Who is to blame, students or administration?

By: Marelis Acevedo

Format: Investigative

University of Puerto Rico-Mayagüez‘s students are frustrated because they do not pass the Calculus class.

           Stress and frustration govern the classrooms of Calculus at the University Puerto Rico-Mayagüez. If it was hard to pass Pre-calculus, much more difficult it is to pass Calculus. Each year more students fail or drop out of this class.

           “I am frustrated, I put all my effort in class to obtain better grades, but I get the worst,” confessed Keishla Rodríguez, a third year student at the UPRM Chemistry Department.

            Many students like Rodríguez strive to get good grades in Calculus but it seems useless. “The most difficult part of the class are the exams, the mathematicians problems they have are usually much more difficult than the ones discussed in class,” said Rodríguez.

          This issue is reflected in the grades of students. The UPRM Office of Institutional Research and Planning (known by its acronym in Spanish as the OIIP) shows in its statistical reports for the 2009-2010 academic year had a 33.27 percent of students failed the calculus class. In year 2008-2009 13.62 percent, (or 19.65 percent less) students failed the class. These results suggest that every year it’s more difficult to pass the class.

          Even more impressive is that in the academic year 2009-2010 22.72 and additional percent of students dropped out of the class, compared with the previous year.

            A large number of students have repeated the class more than three times and continue doing so. “I have taken the course three times, including this semester. The first time I drop out, the second time, I failed and I hope this time I do not get another F on my curriculum,” said Rodríguez.

            Students, in their desperation to pass the class, opt to request special permission to take it into neighboring universities such as in the UPR-Aguadilla, where they hope to pass the class with higher grades. 

            According to the statistics in Fact Book from the UPRAG Office of Planning and Institutional studies (OPEI), for the 2009-2010 academic year a 14.9 percent of students got an A in the class and only an 18.3 percent got an F in it. However, 23.9 percent drop out.

            Apparently the students taking the class in the UPRAG get better grades than the UPRM where only a 3.57 percent of students in the 2009-2010 year obtained an A, according to the OIIP.

            When we compare the average student who gets A-C grades in Calculus among both universities, UPRM and UPRAG, we note that the UPRAG have higher scores. Due to this many students decide not to waste more time at UPRM repeating this class and take the course in the UPRAG.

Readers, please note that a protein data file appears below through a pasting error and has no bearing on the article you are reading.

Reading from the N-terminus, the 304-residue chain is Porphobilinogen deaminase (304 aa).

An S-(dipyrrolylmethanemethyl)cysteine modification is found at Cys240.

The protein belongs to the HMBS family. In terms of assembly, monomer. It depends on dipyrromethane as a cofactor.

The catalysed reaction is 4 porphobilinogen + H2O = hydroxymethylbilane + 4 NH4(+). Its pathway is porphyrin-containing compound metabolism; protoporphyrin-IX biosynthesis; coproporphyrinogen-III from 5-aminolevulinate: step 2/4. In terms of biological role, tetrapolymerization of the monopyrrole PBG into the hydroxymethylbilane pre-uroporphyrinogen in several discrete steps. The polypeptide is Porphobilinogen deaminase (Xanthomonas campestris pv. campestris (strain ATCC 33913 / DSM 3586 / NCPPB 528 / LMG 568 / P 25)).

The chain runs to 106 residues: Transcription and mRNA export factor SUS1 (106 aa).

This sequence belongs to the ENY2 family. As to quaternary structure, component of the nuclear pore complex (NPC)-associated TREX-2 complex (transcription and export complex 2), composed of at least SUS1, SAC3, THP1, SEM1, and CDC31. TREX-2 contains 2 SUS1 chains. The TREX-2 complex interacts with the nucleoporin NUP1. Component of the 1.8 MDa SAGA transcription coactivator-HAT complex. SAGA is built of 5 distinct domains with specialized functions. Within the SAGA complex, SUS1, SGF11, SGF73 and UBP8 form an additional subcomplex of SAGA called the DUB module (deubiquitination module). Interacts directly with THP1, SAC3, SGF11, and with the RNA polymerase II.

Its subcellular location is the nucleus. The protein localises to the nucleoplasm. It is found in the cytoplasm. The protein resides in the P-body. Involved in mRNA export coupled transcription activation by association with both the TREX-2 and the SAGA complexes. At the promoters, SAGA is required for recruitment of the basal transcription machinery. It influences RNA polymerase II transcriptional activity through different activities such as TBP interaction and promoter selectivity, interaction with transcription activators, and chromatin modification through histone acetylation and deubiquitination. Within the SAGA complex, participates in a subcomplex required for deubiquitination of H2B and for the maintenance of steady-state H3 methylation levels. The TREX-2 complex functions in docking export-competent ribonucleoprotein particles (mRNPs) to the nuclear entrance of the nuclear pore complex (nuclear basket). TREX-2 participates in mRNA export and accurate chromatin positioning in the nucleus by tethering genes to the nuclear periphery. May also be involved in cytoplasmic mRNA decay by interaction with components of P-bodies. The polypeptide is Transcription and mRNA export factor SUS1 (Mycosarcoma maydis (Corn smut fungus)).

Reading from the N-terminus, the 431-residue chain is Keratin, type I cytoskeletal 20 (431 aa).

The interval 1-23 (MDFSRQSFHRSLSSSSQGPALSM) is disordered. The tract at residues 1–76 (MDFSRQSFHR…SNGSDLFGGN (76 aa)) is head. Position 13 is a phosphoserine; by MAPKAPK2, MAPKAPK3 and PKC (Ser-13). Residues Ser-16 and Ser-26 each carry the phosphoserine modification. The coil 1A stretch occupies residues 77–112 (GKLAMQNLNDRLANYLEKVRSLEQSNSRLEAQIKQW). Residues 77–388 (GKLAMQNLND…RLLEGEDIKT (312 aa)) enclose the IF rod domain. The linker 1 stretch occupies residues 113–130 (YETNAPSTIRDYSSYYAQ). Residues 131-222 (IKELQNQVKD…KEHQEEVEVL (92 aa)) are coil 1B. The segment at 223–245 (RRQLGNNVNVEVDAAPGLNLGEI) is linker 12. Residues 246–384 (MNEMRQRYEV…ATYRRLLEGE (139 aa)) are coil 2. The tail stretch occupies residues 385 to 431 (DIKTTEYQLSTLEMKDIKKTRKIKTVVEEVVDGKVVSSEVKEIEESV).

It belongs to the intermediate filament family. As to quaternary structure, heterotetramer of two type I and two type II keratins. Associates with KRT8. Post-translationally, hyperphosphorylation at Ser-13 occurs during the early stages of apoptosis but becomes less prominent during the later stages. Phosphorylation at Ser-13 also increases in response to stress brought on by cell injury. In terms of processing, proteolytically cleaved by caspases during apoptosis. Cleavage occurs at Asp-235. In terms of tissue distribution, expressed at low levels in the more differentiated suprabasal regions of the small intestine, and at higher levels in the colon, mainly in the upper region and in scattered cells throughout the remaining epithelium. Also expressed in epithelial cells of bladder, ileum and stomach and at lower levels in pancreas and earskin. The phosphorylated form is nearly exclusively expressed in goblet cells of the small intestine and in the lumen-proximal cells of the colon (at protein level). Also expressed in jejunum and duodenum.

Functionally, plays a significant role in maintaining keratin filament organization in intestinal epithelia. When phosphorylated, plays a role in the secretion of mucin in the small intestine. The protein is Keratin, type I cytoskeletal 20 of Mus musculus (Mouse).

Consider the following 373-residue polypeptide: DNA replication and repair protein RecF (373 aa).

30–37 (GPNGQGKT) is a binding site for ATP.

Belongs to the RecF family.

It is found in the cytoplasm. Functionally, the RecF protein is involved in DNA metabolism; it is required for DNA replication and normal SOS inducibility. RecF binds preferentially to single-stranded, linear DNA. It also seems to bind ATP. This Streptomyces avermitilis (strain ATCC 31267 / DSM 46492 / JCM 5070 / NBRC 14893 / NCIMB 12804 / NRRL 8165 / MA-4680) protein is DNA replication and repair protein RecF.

“I took calculus in Mayagüez once and I drop out, I was going to get an F. I asked permission to take the class in Aguadilla and in my first exam I got a 97 percent, in the other exams I did very well; I will pass the class with A,” said Krystel Navarro, sophomore in the Agricultural Sciences Department at UPRM.

            Many students are going through a very bad economic crisis these past few years. Repeating this class often complicates more their situation because they waste time and money in college.

            Some can not take their major courses because these have Calculus as a pre-requisite. These students are stuck without having more options than repeating the class.

            “I have delayed a year in mathematics courses because I failed to pass the Calculus class; I lost more than $564 since I don’t receive the Pell Grant,” said Rodríguez.

Mathematics Department earn $527,716 this year from students that fail Calculus

             According to the statistics of the OIIP in the 2009-2010 academic year there entered approximately $527,716 in the UPRM Mathematics Department Fund. This money is from students that did not pass or drop out in Calculus.

             Every year more students are stuck in the same course in mathematics and the Department sees the need to open more sections but does not open them for lack of funds. According to a motion headed by Professor Silvestre Colón, Chairman of the Board of professors, at least 15 additional seats are needed to meet the demand of students.

                During the first half of the 2009-2010 academic year Mathematics Department enrolled 7898 students with only 52 teachers and 44 assistants, each one with approximately 82 students, according to Professor Columbus’s motion.

               The Mathematics Department has always had a bad reputation because students do not pass the classes. It seen that each year the situation might be worsening.


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